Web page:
The Tampa Bay Rays, needing a critical "yes'' vote from Pinellas County commissioners this summer, have hired a college pitcher-turned-lawyer whose political connections reach far into the courthouse.
Clearwater land use attorney Ed Armstrong joined the Rays' lineup in May - not because the team needed legal work, but because it needed access.
Armstrong, 51, has contributed both cash and savvy advice to help elect most of the seven-member commission. He counsels commissioners on everything from policy to media relations, and he represents developers before them.
"There is nobody that has more influence than Ed Armstrong when it comes to changing public policy," St. Petersburg City Council member Karl Nurse said.
Some commissioners say there may be a limit to what Armstrong can do for the Rays.
"I really feel like we have been backed into a corner, and I don't like that," said Commissioner Karen Seel, who knows Armstrong from their days at Clearwater's Oak Grove Junior High. "And even if they've hired Ed Armstrong, that's not going to change."
County Commissioner Ken Welch was one of several people who suggested the Rays consider hiring Armstrong, the team said.
Welch said he watched with dismay as team executives unveiled a financing plan for a new waterfront ballpark to the St. Petersburg City Council. The Rays were clumsy, Welch thought, in trying to pull the levers of power.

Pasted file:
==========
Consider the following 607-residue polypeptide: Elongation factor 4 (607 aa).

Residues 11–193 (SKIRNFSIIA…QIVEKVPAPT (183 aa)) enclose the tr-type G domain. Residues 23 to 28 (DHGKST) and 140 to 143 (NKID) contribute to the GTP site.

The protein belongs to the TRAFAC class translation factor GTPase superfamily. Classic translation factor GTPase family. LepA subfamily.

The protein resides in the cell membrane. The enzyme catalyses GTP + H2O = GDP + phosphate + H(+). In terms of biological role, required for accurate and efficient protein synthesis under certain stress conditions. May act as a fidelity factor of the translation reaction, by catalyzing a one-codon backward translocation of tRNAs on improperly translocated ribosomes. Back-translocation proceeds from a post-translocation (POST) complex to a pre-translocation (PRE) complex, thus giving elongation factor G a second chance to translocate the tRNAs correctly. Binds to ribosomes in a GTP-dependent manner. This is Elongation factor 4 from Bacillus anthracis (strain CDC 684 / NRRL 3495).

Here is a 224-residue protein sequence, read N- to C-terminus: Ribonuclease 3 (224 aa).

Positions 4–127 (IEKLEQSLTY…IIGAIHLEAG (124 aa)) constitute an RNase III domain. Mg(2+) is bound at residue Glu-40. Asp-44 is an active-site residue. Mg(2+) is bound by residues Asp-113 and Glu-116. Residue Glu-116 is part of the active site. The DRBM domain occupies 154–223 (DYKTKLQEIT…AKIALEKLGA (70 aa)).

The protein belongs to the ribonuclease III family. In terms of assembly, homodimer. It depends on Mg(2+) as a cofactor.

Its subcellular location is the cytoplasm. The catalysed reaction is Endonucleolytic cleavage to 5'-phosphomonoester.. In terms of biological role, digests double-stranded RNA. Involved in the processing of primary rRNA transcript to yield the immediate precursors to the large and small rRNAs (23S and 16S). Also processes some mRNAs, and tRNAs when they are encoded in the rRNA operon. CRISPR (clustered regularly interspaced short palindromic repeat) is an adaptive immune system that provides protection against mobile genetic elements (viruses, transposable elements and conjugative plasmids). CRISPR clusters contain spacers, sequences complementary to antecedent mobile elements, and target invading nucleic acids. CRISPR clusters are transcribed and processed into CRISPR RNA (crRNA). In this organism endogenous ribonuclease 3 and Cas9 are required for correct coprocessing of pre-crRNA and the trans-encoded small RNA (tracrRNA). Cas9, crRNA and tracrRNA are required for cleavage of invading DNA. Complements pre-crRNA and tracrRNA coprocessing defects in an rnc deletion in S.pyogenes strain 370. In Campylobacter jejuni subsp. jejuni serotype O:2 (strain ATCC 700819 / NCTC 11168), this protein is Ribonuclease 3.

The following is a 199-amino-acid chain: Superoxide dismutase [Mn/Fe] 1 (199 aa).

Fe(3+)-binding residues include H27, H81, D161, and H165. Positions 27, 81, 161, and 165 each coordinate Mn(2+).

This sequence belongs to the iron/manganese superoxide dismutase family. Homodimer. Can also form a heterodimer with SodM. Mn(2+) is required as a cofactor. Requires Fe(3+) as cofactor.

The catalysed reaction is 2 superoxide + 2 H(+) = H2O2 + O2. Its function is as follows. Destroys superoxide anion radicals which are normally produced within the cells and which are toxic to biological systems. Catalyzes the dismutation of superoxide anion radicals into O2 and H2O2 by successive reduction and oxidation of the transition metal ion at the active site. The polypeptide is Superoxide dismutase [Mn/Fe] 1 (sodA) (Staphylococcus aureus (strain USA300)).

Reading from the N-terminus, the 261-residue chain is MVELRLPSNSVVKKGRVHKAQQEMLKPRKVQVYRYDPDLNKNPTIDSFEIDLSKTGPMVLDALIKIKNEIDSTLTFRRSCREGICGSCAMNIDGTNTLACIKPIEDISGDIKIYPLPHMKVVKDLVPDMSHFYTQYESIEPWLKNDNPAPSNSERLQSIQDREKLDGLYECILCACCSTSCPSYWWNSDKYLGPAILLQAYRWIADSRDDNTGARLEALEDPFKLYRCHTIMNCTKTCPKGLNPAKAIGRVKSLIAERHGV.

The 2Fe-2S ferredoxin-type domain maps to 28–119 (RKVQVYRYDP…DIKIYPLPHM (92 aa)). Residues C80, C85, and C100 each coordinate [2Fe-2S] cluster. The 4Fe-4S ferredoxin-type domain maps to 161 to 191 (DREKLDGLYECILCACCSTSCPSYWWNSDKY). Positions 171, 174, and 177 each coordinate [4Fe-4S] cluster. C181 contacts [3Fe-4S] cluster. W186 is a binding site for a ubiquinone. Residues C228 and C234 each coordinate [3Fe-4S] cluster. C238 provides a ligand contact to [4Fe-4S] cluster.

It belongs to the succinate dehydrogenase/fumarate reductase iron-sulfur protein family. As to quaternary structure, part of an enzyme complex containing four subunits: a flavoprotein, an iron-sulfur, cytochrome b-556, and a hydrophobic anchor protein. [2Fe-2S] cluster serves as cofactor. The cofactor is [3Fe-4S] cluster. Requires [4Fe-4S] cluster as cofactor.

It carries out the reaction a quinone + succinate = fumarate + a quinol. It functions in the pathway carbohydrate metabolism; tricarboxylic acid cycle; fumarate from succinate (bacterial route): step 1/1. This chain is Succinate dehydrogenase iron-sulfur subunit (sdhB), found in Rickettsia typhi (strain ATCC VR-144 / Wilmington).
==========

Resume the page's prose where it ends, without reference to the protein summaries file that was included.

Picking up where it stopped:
Afterward, Welch called the team. Get serious and talk to the right players, he said, or you're done. And another thing: you could use an Ed Armstrong.
The next day, May 16, the Rays called Armstrong.
"We want two things" from Armstrong, Rays senior vice president Michael Kalt said. "Somebody to communicate and advocate for us and somebody who can get us into a room with people so that we can make our case."
That's Armstrong's game. But he, commissioners and some political pros say his reputation as a puppet-master is absurd. No elected official, they say, will put principle aside just because Armstrong now is on the Rays' payroll.
"You have to look at the issue and make your vote on that issue and based on the facts of the case," Welch said.
Armstrong's friendships and donations "mean access," said political consultant Mary Repper. "They mean the ability to pick up the phone and talk to these commissioners like nobody else can."